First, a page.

Major Milestone for Canadian Navy’s Joint Support Ship Project

Major Milestone for Canadian Navy's Joint Support Ship Project

The Government of Canada has selected a ship design for the Royal Canadian Navy’s future Joint Support Ships. This represents a major milestone within the Joint Support Ship project, and it is indicative of the Government’s commitment to moving the project forward, and to making an investment in Canadian shipbuilding.

The Selection and Process

Two ship designs were assessed to determine which would be right for the operations of the Royal Canadian Navy: a new design from BMT Fleet Technology and a proven off-the-shelf design by ThyssenKrupp Marine Systems Canada.

The selection of the design was conducted through a transparent and comprehensive process involving multiple government departments and third party advisors. The proven, off-the-shelf ship design from ThyssenKrupp Marine Systems Canada was selected as the best option. It offers the best overall combination of benefits. The assessment was based on three criteria: operational capability; affordability; and cost and schedule risks.

Operational capability: The main objective of the Joint Support Project is to renew the capabilities of the two current Auxiliary Oiler Replenishment Ships that are approaching the end of their service lives and need to be replaced. The Royal Canadian Navy is confident that the future Joint Support Ships will capably support deployed naval task groups and support operations ashore.

Affordability: The potential for variation in building costs is higher with a new design, and lower with a design that is known and has been built before. Therefore, cost estimates for building an existing design can be developed and refined with greater certainty. Between the two design options, the new design’s implementation costs are expected to be approximately 15 per cent more than the proven existing design. This means that only the existing design will allow the project to proceed with an acceptable rate of contingency funding.

Cost and schedule risks: The existing design has been proven both in build and operations. As the design was built and is operated by the German Navy, that experience reduces the risk of unexpected problems which would be associated with a new design.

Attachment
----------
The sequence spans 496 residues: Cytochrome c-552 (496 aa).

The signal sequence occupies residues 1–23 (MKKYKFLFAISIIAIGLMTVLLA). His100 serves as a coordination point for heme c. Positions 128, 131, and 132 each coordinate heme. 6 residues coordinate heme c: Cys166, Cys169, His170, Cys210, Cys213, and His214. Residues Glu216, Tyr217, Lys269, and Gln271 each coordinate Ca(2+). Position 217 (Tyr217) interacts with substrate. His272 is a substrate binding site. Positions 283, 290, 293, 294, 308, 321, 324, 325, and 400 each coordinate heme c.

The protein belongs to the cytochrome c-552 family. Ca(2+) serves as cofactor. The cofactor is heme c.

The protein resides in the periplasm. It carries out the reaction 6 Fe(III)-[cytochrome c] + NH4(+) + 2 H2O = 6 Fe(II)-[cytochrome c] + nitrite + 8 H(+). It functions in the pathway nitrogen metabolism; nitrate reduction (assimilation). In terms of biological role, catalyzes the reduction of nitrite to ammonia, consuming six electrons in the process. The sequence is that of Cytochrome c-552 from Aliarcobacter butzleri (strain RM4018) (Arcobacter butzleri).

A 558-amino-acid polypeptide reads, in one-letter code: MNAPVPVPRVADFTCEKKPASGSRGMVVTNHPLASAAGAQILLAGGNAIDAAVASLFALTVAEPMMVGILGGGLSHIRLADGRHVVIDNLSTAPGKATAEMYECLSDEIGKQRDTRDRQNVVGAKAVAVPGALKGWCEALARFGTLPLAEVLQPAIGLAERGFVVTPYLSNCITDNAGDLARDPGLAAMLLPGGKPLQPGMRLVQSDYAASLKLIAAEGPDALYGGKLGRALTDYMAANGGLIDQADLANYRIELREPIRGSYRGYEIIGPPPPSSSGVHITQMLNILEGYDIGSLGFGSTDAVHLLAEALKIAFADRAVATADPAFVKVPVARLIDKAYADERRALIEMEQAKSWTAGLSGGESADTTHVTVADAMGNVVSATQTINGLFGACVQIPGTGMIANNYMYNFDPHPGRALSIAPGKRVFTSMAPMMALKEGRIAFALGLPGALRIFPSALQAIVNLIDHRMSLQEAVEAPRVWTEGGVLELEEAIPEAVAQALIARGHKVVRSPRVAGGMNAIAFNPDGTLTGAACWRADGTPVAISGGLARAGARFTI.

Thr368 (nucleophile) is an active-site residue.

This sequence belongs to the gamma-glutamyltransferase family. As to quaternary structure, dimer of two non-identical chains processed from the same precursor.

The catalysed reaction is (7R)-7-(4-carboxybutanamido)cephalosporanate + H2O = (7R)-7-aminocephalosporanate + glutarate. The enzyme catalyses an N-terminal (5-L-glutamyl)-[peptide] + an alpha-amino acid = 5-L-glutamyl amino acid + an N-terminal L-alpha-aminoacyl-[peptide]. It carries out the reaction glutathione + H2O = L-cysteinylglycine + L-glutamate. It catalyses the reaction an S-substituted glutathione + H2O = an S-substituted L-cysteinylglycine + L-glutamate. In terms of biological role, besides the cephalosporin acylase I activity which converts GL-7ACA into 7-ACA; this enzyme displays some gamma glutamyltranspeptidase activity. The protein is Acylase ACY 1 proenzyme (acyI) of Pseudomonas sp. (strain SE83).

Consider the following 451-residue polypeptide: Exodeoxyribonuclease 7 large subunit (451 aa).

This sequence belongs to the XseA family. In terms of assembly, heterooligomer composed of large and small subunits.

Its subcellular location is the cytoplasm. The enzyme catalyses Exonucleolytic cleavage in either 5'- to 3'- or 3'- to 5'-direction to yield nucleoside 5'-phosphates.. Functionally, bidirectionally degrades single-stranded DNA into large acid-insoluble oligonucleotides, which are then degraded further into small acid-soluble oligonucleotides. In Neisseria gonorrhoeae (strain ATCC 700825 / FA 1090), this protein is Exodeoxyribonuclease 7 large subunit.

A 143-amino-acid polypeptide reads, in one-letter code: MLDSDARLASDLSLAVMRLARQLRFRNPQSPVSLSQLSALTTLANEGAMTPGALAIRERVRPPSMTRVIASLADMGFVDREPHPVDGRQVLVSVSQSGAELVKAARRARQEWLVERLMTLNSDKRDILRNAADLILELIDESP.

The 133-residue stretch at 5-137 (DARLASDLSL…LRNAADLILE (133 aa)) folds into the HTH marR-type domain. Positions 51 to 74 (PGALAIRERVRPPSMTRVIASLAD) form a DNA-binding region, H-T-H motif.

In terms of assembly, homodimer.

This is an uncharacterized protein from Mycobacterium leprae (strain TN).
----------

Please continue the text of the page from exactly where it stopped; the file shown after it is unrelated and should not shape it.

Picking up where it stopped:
In addition, construction cost estimates were validated by First Marine International, a firm of recognized experts in all areas of shipbuilding. Auditing firm KPMG reviewed the assessment methodology and monitored the process itself, as an independent third party.

The role of the Joint Support Ships

A Joint Support Ship increases the range and endurance of the Canadian Armed Forces by enabling naval task groups to stay at sea for long periods without obtaining provisions from ashore. The Joint Support Ships will supply deployed Naval Task Groups with fuel, ammunition, spare parts, food and water. They will also provide a home base for maintenance and operation of helicopters, a limited sealift capability, and support to operations ashore. Key distinctions of the selected design include the following:

Mission versatility: The Joint Support Ship will be based on an existing ship which was designed and built for operations as a support ship. It also offers the mission the flexibility and the ability to carry containerized payloads such as disaster relief supplies or portable headquarters for operations.

Environmental standards: The Joint Support Ship will meet current and forecasted international and Canadian environmental standards in the areas of air emissions and double-hulled construction. The PROTECTEUR-class currently is single-hulled and does not meet current shipbuilding standards.

Useable fuel: The selected design will have the ability to deliver a similar amount of useable fuel for the Task Group as the PROTECTEUR-class. While the PROTECTEUR-class has larger fuel capacity, it can not discharge its full payload without creating stability challenges.

Helicopter: The selected design option can carry two CH-148 Cyclone helicopters.

 Next Steps

Once ThyssenKrupp Marine Systems Canada has prepared the design package, Canada will provide it to the Vancouver Shipyards Co. Ltd., for review. Once this review is completed, Canada will acquire the required license for the ship design. This license will enable Canada to use the ship design and build, operate, and maintain the Joint Support Ships – right here in Canada.

The design will be provided to Vancouver Shipyards Co. Ltd. to fully develop it to a production-ready state. This is a similar concept to developing detailed construction blue prints for a building from an architect’s plan. This design development work will be led by Vancouver Shipyards Co. Ltd., as part of the Joint Support Ship definition contract to be negotiated between the Government of Canada and the shipyard. This will further enhance the knowledge and technical skills among shipyard staff, to be leveraged for future work in the shipyard.

As the selected shipyard for non-combat vessels, Vancouver Shipyards will be responsible for the construction of all Joint Support Ships at their shipyard in North Vancouver, British Columbia. The design development contract will include the sourcing, by the shipyard, of all equipment and major services from available suppliers. Through this engagement Vancouver shipyards will be expected to demonstrate value to Canada including meeting its commitment to provide Industrial and Regional Benefits equal to 100 per cent of the value of the contract.

Press Release, June 4, 2013; Image: Canadian Navy